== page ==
May 17, 2021

Scott Marr on the magical world of Hansel & Gretel in the Park

Step inside a world of candy covered cottages and wicked witches with an immersive production of Humperdinck's Hansel and Gretel, coming to North Park Village Nature Center this May and June! Lyric's abbreviated English-language production opens Memorial Day weekend and is an engaging adventure for the whole family. In this interview, set and costume designer Scott Marr shares his unique vision for this poignant opera.

What inspired the design of Hansel & Gretel in the Park?

"We began looking at outdoor art sculptural installations, both static and interactive. We looked at classic storybook references and illustrations as well as children's drawings. It was important to Director Matthew Ozawa that we take the audience on a journey and make that a part of how the story evolves. Matthew spoke passionately about hunger and how it is central to the story of Hansel and Gretel. We discussed all the barriers that exist for those who are hungry and less privileged. It goes without mentioning the barriers of Covid, too, and how that has affected all of us in different ways. Matthew made reference to the tent camps at the Border Wall and what the children were going through in those places. That triggered something in me. I began looking at structures of the Border Walls — images of families and children gathering there to meet their loved ones on the other side — and exploring the artwork and murals that people were creating on the walls. That gave way to the structure and look of the set design, which features four murals painted on steel."

A painted mural depicting the Witch's house in Hansel & Gretel in the Park.

What adjustments had to be made to bring this opera to life in a public park?

"We have this opportunity to celebrate the beautiful moments when art meets nature. Each scene is designed with some flexibility and how we place the scenic elements will more than likely have to be adjusted from location to location. There are open areas in the scenic elements that allow the viewer to see the park beyond. It is part of the look — a play on what is inside and outside. This production is essentially an art installation that comes to life with the musicians and singing artists."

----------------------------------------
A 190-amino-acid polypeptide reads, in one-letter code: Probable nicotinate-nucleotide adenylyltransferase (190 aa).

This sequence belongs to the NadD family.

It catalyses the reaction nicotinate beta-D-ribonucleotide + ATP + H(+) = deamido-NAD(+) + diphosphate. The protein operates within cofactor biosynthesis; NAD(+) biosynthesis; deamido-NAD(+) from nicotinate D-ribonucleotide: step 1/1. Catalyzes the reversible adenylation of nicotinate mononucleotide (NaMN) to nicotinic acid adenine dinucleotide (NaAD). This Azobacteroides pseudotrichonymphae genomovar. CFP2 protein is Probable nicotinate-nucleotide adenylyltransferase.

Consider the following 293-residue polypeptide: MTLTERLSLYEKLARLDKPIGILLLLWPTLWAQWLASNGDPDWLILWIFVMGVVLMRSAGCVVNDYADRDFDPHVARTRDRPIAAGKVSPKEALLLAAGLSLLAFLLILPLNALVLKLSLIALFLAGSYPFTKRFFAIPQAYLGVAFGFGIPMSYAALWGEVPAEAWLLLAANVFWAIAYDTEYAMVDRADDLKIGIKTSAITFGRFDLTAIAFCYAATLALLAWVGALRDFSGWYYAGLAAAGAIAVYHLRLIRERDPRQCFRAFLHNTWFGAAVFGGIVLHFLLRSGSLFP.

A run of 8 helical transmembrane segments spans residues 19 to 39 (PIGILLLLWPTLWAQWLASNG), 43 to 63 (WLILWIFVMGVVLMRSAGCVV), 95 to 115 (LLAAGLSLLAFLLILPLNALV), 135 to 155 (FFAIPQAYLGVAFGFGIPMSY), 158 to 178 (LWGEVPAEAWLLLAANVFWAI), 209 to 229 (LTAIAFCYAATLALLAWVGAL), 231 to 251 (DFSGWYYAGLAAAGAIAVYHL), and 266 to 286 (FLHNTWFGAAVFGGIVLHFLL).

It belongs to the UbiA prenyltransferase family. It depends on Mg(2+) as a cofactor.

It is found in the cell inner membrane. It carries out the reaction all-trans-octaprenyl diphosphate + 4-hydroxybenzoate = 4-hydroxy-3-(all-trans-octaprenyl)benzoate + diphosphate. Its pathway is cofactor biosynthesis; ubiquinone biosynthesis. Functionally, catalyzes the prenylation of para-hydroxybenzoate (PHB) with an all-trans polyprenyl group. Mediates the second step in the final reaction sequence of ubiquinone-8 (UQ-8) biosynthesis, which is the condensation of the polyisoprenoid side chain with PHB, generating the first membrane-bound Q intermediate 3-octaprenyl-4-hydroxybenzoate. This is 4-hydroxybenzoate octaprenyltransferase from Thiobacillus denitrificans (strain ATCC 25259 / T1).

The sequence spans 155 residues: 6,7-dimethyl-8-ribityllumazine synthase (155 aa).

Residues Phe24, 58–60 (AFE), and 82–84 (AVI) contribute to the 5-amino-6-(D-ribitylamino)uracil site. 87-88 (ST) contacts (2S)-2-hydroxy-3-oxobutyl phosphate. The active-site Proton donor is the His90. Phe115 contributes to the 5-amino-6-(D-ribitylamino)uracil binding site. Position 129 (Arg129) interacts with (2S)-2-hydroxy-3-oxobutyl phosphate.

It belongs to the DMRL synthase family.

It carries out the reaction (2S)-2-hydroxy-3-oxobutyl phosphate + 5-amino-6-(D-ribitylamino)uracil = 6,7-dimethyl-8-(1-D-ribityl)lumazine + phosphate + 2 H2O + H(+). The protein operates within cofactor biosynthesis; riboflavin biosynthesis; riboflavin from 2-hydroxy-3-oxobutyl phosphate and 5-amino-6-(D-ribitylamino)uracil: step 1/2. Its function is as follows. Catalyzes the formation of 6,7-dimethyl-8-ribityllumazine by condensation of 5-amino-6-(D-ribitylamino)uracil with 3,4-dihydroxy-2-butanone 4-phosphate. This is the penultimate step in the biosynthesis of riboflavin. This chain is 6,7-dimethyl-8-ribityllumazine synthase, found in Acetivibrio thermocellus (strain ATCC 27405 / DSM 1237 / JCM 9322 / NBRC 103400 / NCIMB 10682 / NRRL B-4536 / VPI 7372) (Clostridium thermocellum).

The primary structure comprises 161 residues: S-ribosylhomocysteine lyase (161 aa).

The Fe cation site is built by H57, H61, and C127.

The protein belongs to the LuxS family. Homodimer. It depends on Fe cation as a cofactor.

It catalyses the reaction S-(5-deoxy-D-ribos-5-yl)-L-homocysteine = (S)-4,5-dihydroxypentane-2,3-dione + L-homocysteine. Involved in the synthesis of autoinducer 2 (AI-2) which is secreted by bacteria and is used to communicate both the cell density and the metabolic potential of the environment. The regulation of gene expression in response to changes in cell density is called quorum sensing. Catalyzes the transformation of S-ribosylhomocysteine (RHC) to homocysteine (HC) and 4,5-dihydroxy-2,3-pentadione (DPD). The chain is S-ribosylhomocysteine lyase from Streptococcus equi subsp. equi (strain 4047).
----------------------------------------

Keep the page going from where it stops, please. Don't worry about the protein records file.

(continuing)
A design sketch, showing the see-through set pieces that make up the forest in Hansel & Gretel in the Park.

How would you describe the costumes for this production?

"The costumes also exemplify the journey we go on as an audience. They reflect the difference between those who are hungry, impoverished, and underprivileged like Hansel and Gretel in contrast to the temptation of the Witch — those who seem to have every material thing they desire. We move from a basic, simple, earthy look for Hansel, Gretel, Mother, and Father to an explosion of color and haute couture culture for the Witch. The Sandman and Dew Fairy are more "fantastical." Since the role of Hansel is sung by a woman, there is a non binary look for the siblings. There is also a sense of gender fluidity in the fashion for the Sandman, who is sung by a woman; and the Witch, who is sung by a man.

Overall, I wanted the costumes to feel magical and, in a sense, captivating. I was influenced by modern-day street wear, boho, goth, punk wave, steampunk, 17th- and 18th-century fashion, and haute couture to create the looks. For me, it was more about creating looks that fit the characters as well as the actual singers themselves. To start, I began creating the costume looks through a mix of specially chosen stock pieces and purchased items. The more specific fantastical costume pieces have been built by our very talented Costume Shop at Lyric, headed by Maureen Reilly and Lucy Lindquist. Matthew [Ozawa] inspired me with the idea that the Sandman represents night and the Dew Fairy represents day. The colors of those two costumes reflect that idea. Another important influence to the look of the costumes will be the wigs created by our Wig Department, led by Wigmaster Sarah Hatten.

While our take on Hansel and Gretel has an edge of serious reality, we have also worked to create many fitting moments of whimsy. Our hope is that the look of the production will be appealing to everyone."

Scott Marr's costume sketches for the Witch, Dew Fairy, Hansel, and Gretel.

Hansel & Gretel in the Park takes place at Chicago's beautiful North Park Village Nature Center, May 27-June 17. Featuring members of the Lyric Opera Chorus and Orchestra, this whimsical story is the perfect introduction to opera for families with kids of all ages. Advance tickets for Hansel & Gretel in the Park are sold out, but a limited number of walk-up tickets may be available.

All photos courtesy of Scott Marr